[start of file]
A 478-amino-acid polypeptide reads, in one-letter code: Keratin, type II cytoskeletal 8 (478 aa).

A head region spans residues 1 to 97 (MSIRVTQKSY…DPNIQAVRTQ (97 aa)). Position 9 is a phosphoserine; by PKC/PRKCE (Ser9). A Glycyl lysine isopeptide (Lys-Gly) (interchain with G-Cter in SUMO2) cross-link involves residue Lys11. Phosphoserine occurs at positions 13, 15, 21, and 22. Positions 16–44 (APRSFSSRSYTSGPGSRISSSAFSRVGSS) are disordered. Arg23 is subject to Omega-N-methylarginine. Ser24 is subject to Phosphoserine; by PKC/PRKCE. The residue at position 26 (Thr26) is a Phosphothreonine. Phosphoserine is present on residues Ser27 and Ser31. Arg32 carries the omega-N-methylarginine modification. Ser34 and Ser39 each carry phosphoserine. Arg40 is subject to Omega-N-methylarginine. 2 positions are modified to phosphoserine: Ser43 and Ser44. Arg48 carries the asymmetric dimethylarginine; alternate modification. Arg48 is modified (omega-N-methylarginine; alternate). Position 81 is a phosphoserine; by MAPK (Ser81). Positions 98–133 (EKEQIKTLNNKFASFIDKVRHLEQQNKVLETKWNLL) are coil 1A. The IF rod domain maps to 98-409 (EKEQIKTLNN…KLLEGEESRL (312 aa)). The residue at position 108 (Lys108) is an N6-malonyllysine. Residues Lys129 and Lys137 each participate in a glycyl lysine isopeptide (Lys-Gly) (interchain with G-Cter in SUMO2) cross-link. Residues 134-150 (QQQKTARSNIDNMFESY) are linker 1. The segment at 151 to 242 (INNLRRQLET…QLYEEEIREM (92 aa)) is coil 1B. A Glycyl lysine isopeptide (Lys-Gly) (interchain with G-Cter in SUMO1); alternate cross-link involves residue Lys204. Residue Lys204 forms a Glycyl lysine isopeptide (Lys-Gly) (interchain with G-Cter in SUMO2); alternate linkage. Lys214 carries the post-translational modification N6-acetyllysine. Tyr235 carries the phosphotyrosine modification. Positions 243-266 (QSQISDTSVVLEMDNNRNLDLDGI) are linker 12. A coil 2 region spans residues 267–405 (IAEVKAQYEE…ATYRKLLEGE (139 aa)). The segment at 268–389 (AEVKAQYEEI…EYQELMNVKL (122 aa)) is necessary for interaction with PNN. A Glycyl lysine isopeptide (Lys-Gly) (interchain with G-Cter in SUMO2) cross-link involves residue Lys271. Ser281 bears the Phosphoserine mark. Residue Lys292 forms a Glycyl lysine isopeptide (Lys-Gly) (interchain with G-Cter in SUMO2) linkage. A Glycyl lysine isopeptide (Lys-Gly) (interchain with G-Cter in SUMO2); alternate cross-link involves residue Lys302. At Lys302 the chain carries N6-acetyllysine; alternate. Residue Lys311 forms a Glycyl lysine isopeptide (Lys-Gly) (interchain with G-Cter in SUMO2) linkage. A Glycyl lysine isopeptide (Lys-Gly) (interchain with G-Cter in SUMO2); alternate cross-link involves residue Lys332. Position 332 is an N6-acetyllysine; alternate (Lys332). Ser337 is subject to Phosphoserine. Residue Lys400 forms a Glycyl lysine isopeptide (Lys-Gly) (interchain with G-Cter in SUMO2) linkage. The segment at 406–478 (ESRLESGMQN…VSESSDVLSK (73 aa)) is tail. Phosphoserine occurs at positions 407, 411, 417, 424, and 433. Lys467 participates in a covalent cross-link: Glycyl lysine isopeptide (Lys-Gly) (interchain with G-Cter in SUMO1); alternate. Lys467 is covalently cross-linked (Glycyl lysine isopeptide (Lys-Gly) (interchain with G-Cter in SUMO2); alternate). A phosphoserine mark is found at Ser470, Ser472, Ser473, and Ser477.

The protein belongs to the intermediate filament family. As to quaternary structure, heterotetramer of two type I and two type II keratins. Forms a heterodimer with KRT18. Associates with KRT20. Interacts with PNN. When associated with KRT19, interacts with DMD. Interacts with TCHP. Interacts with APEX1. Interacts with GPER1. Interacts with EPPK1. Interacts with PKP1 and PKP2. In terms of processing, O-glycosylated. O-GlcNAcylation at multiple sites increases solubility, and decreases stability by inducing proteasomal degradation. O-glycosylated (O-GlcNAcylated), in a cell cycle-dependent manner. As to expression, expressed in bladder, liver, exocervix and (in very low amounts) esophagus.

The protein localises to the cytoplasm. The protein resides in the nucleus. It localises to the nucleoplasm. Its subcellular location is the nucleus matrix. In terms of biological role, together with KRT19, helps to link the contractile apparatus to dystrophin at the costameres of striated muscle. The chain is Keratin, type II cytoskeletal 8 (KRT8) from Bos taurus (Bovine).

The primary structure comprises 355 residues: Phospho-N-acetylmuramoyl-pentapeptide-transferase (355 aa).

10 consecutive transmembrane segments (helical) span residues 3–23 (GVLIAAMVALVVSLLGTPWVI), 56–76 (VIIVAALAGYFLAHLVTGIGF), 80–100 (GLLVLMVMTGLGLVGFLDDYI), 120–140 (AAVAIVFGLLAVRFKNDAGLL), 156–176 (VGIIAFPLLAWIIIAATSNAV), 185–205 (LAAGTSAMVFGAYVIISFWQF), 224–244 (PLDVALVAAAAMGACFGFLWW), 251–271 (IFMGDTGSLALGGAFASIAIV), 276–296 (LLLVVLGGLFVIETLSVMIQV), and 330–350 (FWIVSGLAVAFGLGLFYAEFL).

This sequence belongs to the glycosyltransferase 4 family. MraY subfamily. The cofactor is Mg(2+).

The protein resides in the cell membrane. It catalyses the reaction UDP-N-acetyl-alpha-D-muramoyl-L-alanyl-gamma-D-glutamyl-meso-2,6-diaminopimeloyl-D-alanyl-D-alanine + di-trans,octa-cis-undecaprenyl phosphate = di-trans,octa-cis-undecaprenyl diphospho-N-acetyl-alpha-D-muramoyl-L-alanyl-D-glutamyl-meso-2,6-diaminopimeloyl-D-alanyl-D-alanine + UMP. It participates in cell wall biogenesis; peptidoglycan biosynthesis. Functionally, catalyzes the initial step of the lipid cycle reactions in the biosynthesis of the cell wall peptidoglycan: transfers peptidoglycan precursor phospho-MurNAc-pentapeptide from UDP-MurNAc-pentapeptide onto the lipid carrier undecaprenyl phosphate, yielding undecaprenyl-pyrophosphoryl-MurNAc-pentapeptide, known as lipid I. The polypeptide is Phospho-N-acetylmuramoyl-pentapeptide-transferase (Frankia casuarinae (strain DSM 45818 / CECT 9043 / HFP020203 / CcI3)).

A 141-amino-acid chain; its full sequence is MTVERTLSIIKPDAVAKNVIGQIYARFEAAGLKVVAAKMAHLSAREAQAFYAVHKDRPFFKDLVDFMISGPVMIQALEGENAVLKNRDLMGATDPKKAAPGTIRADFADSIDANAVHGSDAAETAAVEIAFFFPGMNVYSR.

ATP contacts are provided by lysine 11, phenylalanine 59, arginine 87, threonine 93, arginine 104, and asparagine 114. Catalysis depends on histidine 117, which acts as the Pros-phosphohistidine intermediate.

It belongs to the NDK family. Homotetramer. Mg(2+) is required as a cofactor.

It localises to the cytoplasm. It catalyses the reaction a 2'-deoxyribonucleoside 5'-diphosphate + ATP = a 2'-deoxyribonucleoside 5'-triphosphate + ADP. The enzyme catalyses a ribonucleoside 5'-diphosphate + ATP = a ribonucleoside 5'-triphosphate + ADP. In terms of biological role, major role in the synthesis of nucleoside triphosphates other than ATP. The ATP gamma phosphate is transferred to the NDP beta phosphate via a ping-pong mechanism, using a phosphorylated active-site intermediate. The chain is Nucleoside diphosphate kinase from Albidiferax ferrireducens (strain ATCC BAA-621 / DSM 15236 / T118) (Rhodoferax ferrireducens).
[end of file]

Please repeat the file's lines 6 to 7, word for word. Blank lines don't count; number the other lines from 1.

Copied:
10 consecutive transmembrane segments (helical) span residues 3–23 (GVLIAAMVALVVSLLGTPWVI), 56–76 (VIIVAALAGYFLAHLVTGIGF), 80–100 (GLLVLMVMTGLGLVGFLDDYI), 120–140 (AAVAIVFGLLAVRFKNDAGLL), 156–176 (VGIIAFPLLAWIIIAATSNAV), 185–205 (LAAGTSAMVFGAYVIISFWQF), 224–244 (PLDVALVAAAAMGACFGFLWW), 251–271 (IFMGDTGSLALGGAFASIAIV), 276–296 (LLLVVLGGLFVIETLSVMIQV), and 330–350 (FWIVSGLAVAFGLGLFYAEFL).

This sequence belongs to the glycosyltransferase 4 family. MraY subfamily. The cofactor is Mg(2+).